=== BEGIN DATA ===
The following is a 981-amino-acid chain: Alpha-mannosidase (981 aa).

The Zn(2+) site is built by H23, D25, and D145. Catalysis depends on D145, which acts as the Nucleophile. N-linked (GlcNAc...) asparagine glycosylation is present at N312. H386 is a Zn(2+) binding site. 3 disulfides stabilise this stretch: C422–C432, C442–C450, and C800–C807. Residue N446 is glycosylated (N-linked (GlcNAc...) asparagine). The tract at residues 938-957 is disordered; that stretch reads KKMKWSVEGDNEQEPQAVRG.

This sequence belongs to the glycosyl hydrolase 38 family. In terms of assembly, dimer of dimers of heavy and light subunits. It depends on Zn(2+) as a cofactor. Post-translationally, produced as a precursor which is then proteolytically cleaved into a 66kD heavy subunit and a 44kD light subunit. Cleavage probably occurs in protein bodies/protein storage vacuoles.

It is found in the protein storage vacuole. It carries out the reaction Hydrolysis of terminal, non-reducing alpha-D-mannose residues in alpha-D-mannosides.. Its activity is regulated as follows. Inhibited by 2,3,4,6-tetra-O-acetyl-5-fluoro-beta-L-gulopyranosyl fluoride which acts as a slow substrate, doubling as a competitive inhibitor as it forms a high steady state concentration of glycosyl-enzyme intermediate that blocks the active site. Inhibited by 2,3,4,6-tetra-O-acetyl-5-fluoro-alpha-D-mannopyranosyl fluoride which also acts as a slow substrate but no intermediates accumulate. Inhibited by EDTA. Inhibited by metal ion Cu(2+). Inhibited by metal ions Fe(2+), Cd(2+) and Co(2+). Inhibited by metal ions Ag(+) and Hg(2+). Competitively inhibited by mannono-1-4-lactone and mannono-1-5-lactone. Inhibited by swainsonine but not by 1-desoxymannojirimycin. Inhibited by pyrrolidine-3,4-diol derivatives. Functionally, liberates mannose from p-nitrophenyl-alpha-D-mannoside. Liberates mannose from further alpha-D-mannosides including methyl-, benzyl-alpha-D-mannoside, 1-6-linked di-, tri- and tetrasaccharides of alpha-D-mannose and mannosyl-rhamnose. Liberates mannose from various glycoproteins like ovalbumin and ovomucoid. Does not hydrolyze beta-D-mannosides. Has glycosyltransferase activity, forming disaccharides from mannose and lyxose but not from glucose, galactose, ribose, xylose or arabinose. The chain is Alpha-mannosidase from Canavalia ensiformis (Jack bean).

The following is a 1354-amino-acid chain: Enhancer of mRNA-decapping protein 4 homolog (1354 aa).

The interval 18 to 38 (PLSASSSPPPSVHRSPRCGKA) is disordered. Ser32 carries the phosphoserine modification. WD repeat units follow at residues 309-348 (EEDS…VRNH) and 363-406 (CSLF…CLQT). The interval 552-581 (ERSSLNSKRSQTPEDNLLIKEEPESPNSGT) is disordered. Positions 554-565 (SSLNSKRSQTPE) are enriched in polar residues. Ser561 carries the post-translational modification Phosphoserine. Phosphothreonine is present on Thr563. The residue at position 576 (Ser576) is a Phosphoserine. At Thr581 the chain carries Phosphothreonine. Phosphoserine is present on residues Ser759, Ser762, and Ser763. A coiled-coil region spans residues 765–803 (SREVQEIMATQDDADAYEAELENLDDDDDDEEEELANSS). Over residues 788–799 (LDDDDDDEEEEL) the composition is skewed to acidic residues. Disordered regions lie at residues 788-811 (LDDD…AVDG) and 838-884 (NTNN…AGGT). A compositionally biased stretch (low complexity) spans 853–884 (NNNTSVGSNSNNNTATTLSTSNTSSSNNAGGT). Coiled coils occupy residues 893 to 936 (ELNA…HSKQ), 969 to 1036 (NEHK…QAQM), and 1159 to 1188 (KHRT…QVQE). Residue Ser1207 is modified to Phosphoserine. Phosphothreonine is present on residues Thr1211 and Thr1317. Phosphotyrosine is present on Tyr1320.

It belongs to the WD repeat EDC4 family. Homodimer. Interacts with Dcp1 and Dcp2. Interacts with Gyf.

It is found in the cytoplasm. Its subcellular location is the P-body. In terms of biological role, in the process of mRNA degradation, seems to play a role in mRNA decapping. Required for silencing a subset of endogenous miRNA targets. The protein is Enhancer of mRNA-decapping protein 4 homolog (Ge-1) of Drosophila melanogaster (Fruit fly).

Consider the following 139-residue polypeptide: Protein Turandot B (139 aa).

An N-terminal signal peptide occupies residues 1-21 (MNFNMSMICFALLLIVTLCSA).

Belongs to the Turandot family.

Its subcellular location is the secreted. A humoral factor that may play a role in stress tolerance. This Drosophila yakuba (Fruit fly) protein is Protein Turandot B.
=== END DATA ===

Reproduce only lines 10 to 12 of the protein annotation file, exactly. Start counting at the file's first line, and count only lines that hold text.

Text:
An N-terminal signal peptide occupies residues 1-21 (MNFNMSMICFALLLIVTLCSA).

Belongs to the Turandot family.

Its subcellular location is the secreted. A humoral factor that may play a role in stress tolerance. This Drosophila yakuba (Fruit fly) protein is Protein Turandot B.